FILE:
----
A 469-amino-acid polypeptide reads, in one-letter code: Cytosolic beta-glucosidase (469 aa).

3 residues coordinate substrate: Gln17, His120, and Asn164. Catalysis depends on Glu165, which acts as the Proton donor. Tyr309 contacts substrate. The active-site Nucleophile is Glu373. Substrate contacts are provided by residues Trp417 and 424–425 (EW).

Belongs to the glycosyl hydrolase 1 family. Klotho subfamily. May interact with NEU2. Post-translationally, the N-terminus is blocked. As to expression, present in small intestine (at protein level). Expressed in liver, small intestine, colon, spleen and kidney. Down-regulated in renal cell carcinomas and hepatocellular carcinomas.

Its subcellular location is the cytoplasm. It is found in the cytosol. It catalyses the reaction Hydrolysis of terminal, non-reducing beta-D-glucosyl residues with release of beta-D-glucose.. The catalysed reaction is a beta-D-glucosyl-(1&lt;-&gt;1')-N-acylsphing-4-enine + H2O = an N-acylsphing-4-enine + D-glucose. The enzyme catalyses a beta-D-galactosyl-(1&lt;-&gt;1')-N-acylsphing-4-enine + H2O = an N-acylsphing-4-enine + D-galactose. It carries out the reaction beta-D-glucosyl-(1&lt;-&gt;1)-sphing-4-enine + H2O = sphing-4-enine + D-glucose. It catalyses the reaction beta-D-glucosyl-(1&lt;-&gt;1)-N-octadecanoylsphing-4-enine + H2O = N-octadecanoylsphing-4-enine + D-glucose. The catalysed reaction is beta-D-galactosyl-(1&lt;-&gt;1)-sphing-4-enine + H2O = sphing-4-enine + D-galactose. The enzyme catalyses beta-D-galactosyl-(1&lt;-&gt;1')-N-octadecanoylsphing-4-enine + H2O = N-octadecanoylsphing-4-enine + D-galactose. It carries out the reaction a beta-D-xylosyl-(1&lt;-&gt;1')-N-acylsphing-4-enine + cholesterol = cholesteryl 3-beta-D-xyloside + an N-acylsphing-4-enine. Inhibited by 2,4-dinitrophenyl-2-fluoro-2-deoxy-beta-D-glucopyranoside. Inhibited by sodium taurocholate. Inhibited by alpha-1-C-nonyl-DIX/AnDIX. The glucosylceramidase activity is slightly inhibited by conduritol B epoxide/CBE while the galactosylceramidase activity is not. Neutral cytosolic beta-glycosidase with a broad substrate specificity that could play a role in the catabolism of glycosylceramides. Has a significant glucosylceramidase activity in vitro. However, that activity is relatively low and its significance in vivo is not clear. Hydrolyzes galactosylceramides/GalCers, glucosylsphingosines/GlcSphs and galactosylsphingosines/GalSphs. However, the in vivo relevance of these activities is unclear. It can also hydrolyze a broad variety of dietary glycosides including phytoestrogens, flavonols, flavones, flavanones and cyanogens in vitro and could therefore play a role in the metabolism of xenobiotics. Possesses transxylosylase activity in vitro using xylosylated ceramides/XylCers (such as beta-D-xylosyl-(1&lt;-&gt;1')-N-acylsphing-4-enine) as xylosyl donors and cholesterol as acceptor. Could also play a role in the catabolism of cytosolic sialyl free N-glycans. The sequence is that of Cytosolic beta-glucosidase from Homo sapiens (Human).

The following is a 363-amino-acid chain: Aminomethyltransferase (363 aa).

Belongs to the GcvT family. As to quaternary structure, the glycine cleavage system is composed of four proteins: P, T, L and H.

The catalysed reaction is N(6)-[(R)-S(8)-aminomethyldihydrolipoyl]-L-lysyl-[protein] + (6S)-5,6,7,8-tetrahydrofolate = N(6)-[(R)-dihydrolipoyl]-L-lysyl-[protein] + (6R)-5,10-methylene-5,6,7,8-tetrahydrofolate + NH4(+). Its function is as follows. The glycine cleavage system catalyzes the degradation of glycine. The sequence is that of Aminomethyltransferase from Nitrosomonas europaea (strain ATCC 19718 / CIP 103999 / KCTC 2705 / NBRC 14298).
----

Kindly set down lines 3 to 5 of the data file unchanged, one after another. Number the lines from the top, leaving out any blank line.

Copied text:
Belongs to the glycosyl hydrolase 1 family. Klotho subfamily. May interact with NEU2. Post-translationally, the N-terminus is blocked. As to expression, present in small intestine (at protein level). Expressed in liver, small intestine, colon, spleen and kidney. Down-regulated in renal cell carcinomas and hepatocellular carcinomas.

Its subcellular location is the cytoplasm. It is found in the cytosol. It catalyses the reaction Hydrolysis of terminal, non-reducing beta-D-glucosyl residues with release of beta-D-glucose.. The catalysed reaction is a beta-D-glucosyl-(1&lt;-&gt;1')-N-acylsphing-4-enine + H2O = an N-acylsphing-4-enine + D-glucose. The enzyme catalyses a beta-D-galactosyl-(1&lt;-&gt;1')-N-acylsphing-4-enine + H2O = an N-acylsphing-4-enine + D-galactose. It carries out the reaction beta-D-glucosyl-(1&lt;-&gt;1)-sphing-4-enine + H2O = sphing-4-enine + D-glucose. It catalyses the reaction beta-D-glucosyl-(1&lt;-&gt;1)-N-octadecanoylsphing-4-enine + H2O = N-octadecanoylsphing-4-enine + D-glucose. The catalysed reaction is beta-D-galactosyl-(1&lt;-&gt;1)-sphing-4-enine + H2O = sphing-4-enine + D-galactose. The enzyme catalyses beta-D-galactosyl-(1&lt;-&gt;1')-N-octadecanoylsphing-4-enine + H2O = N-octadecanoylsphing-4-enine + D-galactose. It carries out the reaction a beta-D-xylosyl-(1&lt;-&gt;1')-N-acylsphing-4-enine + cholesterol = cholesteryl 3-beta-D-xyloside + an N-acylsphing-4-enine. Inhibited by 2,4-dinitrophenyl-2-fluoro-2-deoxy-beta-D-glucopyranoside. Inhibited by sodium taurocholate. Inhibited by alpha-1-C-nonyl-DIX/AnDIX. The glucosylceramidase activity is slightly inhibited by conduritol B epoxide/CBE while the galactosylceramidase activity is not. Neutral cytosolic beta-glycosidase with a broad substrate specificity that could play a role in the catabolism of glycosylceramides. Has a significant glucosylceramidase activity in vitro. However, that activity is relatively low and its significance in vivo is not clear. Hydrolyzes galactosylceramides/GalCers, glucosylsphingosines/GlcSphs and galactosylsphingosines/GalSphs. However, the in vivo relevance of these activities is unclear. It can also hydrolyze a broad variety of dietary glycosides including phytoestrogens, flavonols, flavones, flavanones and cyanogens in vitro and could therefore play a role in the metabolism of xenobiotics. Possesses transxylosylase activity in vitro using xylosylated ceramides/XylCers (such as beta-D-xylosyl-(1&lt;-&gt;1')-N-acylsphing-4-enine) as xylosyl donors and cholesterol as acceptor. Could also play a role in the catabolism of cytosolic sialyl free N-glycans. The sequence is that of Cytosolic beta-glucosidase from Homo sapiens (Human).

The following is a 363-amino-acid chain: Aminomethyltransferase (363 aa).